Take the 2-minute tour ×
Stack Overflow is a question and answer site for professional and enthusiast programmers. It's 100% free, no registration required.

Given the following code:

  var n1 = new AssemblyName ("TestDll, Version=1.0.0.0, Culture=Neutral, PublicKeyToken=b77a5c561934e089");
  var n2 = new AssemblyName ("TestDll, Version=2.0.0.2001, Culture=en-US, PublicKeyToken=ab7a5c561934e089");

  Console.WriteLine (AssemblyName.ReferenceMatchesDefinition (n1, n2));
  Console.WriteLine (AssemblyName.ReferenceMatchesDefinition (n2, n1));

Why do both of these checks print "True"? I would have thought that AssemblyName.ReferenceMatchesDefinition should consider differences in the version, culture, and public key token attributes of an assembly name, shouldn't they?

If not, what does ReferenceMatchesDefinition do that a comparison of the simple names doesn't?

share|improve this question

3 Answers 3

up vote 4 down vote accepted

I've reported the issue on Microsoft Connect, and it has been confirmed a bug:

This is indeed a bug in the API. It has been in the product since it was introduced in 2.0 RTM. It never worked properly.

[...]

You may also consider API AppDomain.ApplyPolicy (with manual AssemblyName comparison). The API covers Framework assembly unification and binding redirects. You might also try to cover non-strong name assembly references. When PublicKeyToken is not present in the reference, only simple name match happens, the rest is ignored.

share|improve this answer

I think this blog post by Junfeng Zhang is relevant, especially the earlier blog post he links to about assembly identity. As usual with him, I don't understand any of it. Good luck!

share|improve this answer
    
Thanks, here is the relevant text: "A ReferenceIdentity matches a DefinitionIdentity, if and only if the value of all the attributes specified in the ReferenceIdentity match the value of the corresponding attributes of the DefinitionIdentity. If an attribute is missing in the ReferenceIdentity, it matches any value for that attribute in DefinitionIdentity. For example, Ref “name” matches Def “name, culture=neutral”, and Def “name, culture=en-us”. But Ref “name, culture=neutral” does not match Def “name, culture=en-us”." –  Fabian Schmied Mar 23 '10 at 8:55
    
And: "In CLR we have another special comparison --- binding comparison for Ref-Def matching. In the special binding comparison context, the version number is ignored when the ReferenceIdentity does not contain any public key (token)." –  Fabian Schmied Mar 23 '10 at 8:55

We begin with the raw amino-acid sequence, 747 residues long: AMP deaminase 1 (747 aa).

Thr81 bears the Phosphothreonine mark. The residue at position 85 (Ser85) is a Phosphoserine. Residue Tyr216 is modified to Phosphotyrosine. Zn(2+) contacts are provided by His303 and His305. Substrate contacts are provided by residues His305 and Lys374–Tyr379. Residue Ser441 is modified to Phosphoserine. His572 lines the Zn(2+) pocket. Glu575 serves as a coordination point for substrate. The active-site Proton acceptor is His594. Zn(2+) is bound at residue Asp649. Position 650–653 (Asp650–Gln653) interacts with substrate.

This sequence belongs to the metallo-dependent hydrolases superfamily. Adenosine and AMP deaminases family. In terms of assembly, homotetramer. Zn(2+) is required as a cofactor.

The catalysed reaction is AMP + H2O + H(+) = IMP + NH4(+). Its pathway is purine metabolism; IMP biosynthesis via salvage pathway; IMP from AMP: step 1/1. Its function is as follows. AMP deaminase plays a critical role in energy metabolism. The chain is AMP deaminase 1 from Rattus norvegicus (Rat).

Still, I can't see how the versions given above would match. –  Fabian Schmied Mar 23 '10 at 8:56
    
I'm with you. The CLR uses IAssemblyName::IsEqual() with the ASM_CMPF_IL_ALL flag, in case that helps. The only way Ref-Def matching makes sense to me is the matching that's done when the CLR probes for an assembly when it is not in the GAC. But that ought to be trivial, just the display name match. –  Hans Passant Mar 23 '10 at 11:54

simply checking the msdn would have solved the problem.

http://msdn.microsoft.com/en-us/library/system.reflection.assemblyname.referencematchesdefinition.aspx

Precisely: "Returns a value indicating whether the loader resolves two assembly names to the same assembly."

Apperently, both AssemblyNames ultimately resolve to the same Assembly.

share|improve this answer
2  
I did check the docs, thank you. I know that these two names "resolve to the same assembly" (as far as ReferenceMatchesDefinition is concerned), but I don't know how that can be. The docs say: "Both reference and definition are resolved by the loader, including policy evaluation, and then definition is tested for equality to reference." I can't see how these two names would be considered equal. –  Fabian Schmied Mar 23 '10 at 8:51

Your Answer

 
discard

By posting your answer, you agree to the privacy policy and terms of service.

Not the answer you're looking for? Browse other questions tagged or ask your own question.